The goal behind the concert at Orchestra Hall, which featured the notably “conductorless” New York-based Orpheus Chamber Orchestra along with saxophone master Branford Marsalis, was to explore the intriguing early intersection of classical and jazz music.
Stories by Hedy Weiss
What this glorious, superbly performed concert did prove was that listening to these works without the element of dance that ordinarily is a crucial partner of the music, you begin to hear them in a wonderfully fresh and exciting way.
Pianist Igor Levit’s riveting concert at Orchestra Hall on Sunday afternoon not only displayed his technical brilliance but also raised the art of listening to a science.
Maestro Riccardo Muti was in stellar form during Thursday night’s concert in Orchestra Hall. He clearly is in love with the indomitable musicians of the Chicago Symphony Orchestra, and they return that passion with a magnificent combination of sound and fury and absolute beauty.
The production is a sad introduction for new audiences and a spirit-crushing experience for those who’ve seen “Oklahoma!” many times throughout the years.
The “musical film” is a fascinating look at the creation of “The Marriage of Figaro,” the first of the composer’s three major operas in Italian.
While Plagued by Sound Problems, Dance Became the Most Audible Element in Music Theater Works’ ‘Billy Elliot’Hedy Weiss | Dec 27, 2021
From almost the very first note it was apparent that something was very wrong with the sound system and miking, and much of the dialogue and singing, all along the way, was either inaudible or garbled. In fact, the only clear sound came from the orchestra, seated in the pit and led by Michael McBride.
While its score may be classic retro, the songs are performed with great authenticity by artists who came of age decades after the baby boomers and Generation Xers who grew up with them.
Have you ever wondered what Santa Claus’ childhood was like? Or why he’s so driven to take off from the North Pole for an arduous worldwide trip each Christmas Eve? The answers to those questions can be found in the 90-minute opera “Becoming Santa Claus.”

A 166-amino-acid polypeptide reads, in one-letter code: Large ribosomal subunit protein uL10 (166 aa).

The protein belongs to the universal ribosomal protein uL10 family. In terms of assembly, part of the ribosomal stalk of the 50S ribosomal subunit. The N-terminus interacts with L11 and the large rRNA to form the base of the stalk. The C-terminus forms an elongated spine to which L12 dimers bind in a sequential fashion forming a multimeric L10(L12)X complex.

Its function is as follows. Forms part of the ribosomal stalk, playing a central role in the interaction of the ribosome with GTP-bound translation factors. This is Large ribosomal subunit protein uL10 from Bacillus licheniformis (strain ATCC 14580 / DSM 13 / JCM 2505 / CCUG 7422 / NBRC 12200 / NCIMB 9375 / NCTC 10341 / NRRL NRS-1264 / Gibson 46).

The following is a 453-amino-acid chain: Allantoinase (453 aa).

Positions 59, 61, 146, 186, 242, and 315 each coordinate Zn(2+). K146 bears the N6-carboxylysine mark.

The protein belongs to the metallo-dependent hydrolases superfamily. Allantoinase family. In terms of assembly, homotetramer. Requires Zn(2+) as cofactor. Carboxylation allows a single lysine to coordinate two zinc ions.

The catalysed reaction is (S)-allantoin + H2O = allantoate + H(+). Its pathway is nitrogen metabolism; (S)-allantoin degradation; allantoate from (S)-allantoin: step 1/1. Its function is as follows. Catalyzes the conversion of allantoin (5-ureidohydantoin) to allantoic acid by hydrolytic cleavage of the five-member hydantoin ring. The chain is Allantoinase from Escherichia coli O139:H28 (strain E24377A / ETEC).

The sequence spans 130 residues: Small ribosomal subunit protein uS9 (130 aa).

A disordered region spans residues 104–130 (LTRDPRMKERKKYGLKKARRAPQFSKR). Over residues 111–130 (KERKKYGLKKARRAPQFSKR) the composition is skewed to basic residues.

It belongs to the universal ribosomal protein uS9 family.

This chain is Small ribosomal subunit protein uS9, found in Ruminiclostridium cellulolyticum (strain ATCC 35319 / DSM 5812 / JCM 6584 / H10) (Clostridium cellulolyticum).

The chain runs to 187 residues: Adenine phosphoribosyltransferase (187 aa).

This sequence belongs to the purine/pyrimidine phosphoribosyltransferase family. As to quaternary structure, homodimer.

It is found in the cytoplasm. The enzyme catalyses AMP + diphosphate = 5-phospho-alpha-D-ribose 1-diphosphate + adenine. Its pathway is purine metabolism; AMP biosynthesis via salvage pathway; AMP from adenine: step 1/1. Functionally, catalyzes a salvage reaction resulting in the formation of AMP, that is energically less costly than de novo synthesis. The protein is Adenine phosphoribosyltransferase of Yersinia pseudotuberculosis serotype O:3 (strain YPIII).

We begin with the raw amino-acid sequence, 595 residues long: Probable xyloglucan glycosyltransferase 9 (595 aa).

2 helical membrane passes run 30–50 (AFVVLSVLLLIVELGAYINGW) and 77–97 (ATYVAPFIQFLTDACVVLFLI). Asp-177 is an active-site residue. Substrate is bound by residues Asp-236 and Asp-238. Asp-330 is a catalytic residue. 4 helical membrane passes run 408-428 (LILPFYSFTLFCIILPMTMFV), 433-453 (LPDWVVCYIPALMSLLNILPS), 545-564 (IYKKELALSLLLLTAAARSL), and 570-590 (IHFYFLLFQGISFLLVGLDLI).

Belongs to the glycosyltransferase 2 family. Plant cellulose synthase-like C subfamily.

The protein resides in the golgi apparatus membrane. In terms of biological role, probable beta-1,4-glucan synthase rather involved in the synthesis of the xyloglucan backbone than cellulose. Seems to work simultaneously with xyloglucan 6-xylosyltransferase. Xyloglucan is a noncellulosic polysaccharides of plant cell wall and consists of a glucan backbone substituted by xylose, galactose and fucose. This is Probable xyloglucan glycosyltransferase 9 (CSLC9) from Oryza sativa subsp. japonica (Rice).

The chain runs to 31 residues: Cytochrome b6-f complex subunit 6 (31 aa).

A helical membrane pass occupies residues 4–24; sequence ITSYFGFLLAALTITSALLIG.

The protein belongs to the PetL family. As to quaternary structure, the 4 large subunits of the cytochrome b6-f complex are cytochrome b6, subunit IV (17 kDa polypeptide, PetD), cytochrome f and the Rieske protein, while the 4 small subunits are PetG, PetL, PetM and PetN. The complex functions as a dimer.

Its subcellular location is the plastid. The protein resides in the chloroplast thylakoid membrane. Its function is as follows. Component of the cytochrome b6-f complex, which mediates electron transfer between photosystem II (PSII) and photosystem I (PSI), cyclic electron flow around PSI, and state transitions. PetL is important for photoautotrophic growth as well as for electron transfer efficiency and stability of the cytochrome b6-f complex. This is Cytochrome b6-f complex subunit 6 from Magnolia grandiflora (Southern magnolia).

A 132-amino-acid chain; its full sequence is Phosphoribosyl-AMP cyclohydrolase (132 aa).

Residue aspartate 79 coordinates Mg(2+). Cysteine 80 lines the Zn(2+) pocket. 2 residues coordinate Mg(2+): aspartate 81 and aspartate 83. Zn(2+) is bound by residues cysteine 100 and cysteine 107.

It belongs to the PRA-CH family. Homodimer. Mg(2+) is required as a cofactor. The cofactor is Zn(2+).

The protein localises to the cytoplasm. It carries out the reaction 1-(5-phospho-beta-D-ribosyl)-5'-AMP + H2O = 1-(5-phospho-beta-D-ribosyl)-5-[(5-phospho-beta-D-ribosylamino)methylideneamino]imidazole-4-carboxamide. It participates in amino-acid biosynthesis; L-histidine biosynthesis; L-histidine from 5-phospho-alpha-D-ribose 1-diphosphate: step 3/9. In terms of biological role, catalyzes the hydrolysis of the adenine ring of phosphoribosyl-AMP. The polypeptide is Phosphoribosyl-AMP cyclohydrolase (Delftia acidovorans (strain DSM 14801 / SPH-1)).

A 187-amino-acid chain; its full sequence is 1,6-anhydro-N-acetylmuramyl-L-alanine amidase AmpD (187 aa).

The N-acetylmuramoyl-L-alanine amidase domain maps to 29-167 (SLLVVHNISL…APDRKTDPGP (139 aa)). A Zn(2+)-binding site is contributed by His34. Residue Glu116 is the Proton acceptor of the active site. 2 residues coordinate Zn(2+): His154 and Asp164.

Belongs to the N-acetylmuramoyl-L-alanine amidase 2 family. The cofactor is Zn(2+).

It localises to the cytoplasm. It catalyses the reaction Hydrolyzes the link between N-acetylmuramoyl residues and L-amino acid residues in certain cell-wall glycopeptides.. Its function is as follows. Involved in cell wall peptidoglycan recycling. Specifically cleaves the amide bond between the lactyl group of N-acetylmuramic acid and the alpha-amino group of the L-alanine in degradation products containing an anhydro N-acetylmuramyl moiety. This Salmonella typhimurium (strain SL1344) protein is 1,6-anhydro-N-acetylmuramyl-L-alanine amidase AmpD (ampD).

Two different concerts by the ever-remarkable Chicago Symphony Orchestra arrived on the Orchestra Hall stage. Each came with a fascinating CSO-commissioned new work, a superb visiting conductor, and breathtaking performances by the phenomenal virtuoso violinists.
Every performer in this demanding show is multitalented and able to deftly shift from one character and mood to another in record time.
Pure winter magic. The Joffrey Ballet’s altogether unique production of “The Nutcracker,” has never looked more glorious or been danced more ideally.
In the wake of Stephen Sondheim’s death, a look back at his impact on Chicago theater.
Two remarkable concerts took place recently in Chicago and were designed to celebrate the 100th anniversary of the birth of Astor Piazzolla – the composer who transformed the traditional tango into an irresistible classical music hybrid.
The infrequently revived 1948 musical gem boasts a brilliant score by Cole Porter of nearly 20 knockout songs, almost all of which are classics. It’s a wonderfully clever play-within-a-play book by Sam and Bella Spewack that owes a deep debt of gratitude to that guy by the name of William Shakespeare.
Hubbard Street’s phoenix-like rebirth was fully on display this weekend in an aptly titled program, “RE/TURN,” that featured three fascinating, superbly performed pieces.
What really blows this show out of the park is its knockout dancing, and the brilliant choreography by Bill T. Jones that in many ways is more potent than any spoken dialogue.
Reneisha Jenkins’ direction, along with the wonderfully playful, hip-swiveling choreography of Christopher Chase Carter and the impeccable music direction of keyboardist Diana Lawrence, has infused the show with genuine emotional heat as well as laugh-generating irreverence and comic sparkle.
“Florencia en el Amazonas” (“Florencia in the Amazon”), the first Spanish language opera to be performed on the Lyric Opera mainstage, is pure magic on every count.
Created by a group of six performers and musicians, the 1981 musical is now being brought back to vivid life in a terrific production devised by director Daryl Brooks, music director Robert Reddrick and choreographer Rueben D. Echoles.
The Chicago actress is giving a rip-roaring performance in playwright Cheryl L. West’s “Fannie: The Music and Life of Fannie Lou Hamer,” a 75-minute, one-woman show to which the actress brings all the grit, endurance, fiery spirit and vocal power that marked the indomitable Hamer herself.
There are many fine performances and clarion ensemble voices in this production. But it is Curtis Bannister, as ragtime musician Coalhouse Walker Jr., who steals the show.
Thursday evening’s Chicago Symphony Orchestra program opened with “Coincident Dances,” a fascinating 2017 work by Jessie Montgomery, the orchestra’s current Mead Composer-in-Residence. She never fails to enthrall with her rhythmically complex, richly orchestrated, highly original pieces.
An estimated 2,000 people cheered the company’s superb artists as they took to the stage Saturday to perform a series of works, including a preview of “Goshen, The Story of Exodus.”
In their first major live performance since the pandemic began, members of Giordano Dance Chicago were in grand style and exceptional form.